One of the hottest names in fantasy football this offseason has been Ty Montgomery of the Green Bay Packers. He’s a very polarizing player who made a position switch during the 2016 season going from wide receiver to running back.
Using MyFantasyLeague Average Draft Position data (redrafts and PPR scoring systems), Ty Montgomery is being drafted as the running back 18 with an ADP around pick 46.41. For those in Dynasty and Keeper leagues (PPR) Montgomery is being drafted as the RB18 around pick 32. Currently, fantasy football fans are valuing Montgomery as an RB2 in drafts. Montgomery is sandwiched between Lamar Miller, Isaiah Crowell, Kareem Hunt, and DeMarco Murray. Montgomery has been climbing each week in drafts, and his value has been slowly disappearing. Fantasy players can hear that hype train whistle blowing.
Ty Montgomery is a 6-0 220-pound physical specimen at the running back position. He is not the slim pass catching third down satellite back that has been improperly labeled. Montgomery is reported to have packed on more muscle this year, being described as looking “rocked up” and his OL David Bakhtiari stated he has “muscles on muscles.” Ty Montgomery was drafted in the third round with the 30th pick showing that the Packers were confident in his ability as a playmaker.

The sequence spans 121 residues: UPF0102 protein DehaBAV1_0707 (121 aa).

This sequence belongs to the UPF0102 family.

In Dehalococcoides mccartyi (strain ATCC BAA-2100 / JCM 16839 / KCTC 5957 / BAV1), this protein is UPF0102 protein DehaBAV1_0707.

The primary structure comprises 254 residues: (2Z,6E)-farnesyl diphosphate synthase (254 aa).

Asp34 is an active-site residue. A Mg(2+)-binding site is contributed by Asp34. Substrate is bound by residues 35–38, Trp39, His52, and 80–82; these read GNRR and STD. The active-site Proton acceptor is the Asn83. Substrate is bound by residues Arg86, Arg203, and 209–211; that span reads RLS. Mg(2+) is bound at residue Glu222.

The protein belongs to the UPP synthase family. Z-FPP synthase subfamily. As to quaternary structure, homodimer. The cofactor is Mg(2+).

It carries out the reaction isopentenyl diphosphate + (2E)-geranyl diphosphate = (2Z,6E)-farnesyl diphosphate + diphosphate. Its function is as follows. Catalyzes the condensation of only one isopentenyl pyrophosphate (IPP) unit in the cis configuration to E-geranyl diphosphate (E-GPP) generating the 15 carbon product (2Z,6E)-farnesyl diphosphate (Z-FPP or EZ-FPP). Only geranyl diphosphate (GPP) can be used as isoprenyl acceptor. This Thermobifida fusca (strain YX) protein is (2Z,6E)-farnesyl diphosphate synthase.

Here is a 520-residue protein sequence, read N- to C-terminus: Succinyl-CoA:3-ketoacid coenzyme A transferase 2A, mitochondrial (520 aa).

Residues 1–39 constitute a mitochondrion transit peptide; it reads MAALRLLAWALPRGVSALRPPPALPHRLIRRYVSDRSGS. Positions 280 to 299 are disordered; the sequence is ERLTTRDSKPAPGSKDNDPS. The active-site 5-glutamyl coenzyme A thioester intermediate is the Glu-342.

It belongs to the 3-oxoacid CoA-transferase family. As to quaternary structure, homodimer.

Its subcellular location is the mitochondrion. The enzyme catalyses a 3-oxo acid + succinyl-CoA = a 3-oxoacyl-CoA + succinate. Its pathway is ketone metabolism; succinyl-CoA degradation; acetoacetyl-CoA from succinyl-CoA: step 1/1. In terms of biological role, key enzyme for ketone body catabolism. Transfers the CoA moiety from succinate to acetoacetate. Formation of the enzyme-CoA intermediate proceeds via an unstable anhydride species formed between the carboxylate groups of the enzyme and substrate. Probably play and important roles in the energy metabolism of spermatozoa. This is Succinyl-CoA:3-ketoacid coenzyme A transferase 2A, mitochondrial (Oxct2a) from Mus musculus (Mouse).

Montgomery posted a 4.55 40 Yard Dash (58th-percentile) with a decent 1.59 10-Yard Split (46th-percentile). The 10-yard split looks at how quick a player is in their initial burst (David Johnson posted a 1.58s & LeVeon Bell a 1.55s). It’s not a measurement with a clear cut path to success, but it shows that Montgomery has the speed needed to play the spot. You want an RB with good initial burst to get to and through the hole at the line of scrimmage. Montgomery has explosive power in his legs; think power to run over defenders, with a 40 ½-inch Vertical Jump (95th-percentile) and a 121-inch (69th-percentile) Broad Jump. Using PlayerProfiler metric Burst Score (measures vertical and broad jump to measure explosiveness) he posted a 129.4 (91ST-percentile) score. Montgomery has more than enough lower body strength to carry the ball through and over defenders. He posted a solid 11.18 (69th-percentile) Agility Score. All of his measurements point to him being a solid athlete at the position with the physical attributes to be a high profile player.
It was not until late into the 2016 season that Montgomery started getting work as the Packers running back after injuries to nearly their entire depth chart at one point led to Christine Michael taking snaps. During his time at Stanford, Montgomery produced 39 carries for 334 rushing yards. As a Packer, only one game did he carry the ball more than 10 times. After his 16 carry game, only Aaron Rodgers saw more carries with his 10 carry performance against Detroit to close out the year. Ty Montgomery would finish the season with 77 carries for 457 rushing yards and 3 rushing touchdowns with 44 receptions and 348 receiving yards. Montgomery is an ascending talent at the RB position. Even after his switch to RB, Montgomery remained a part of the passing game and only experienced a loss of 1.19 targets per game.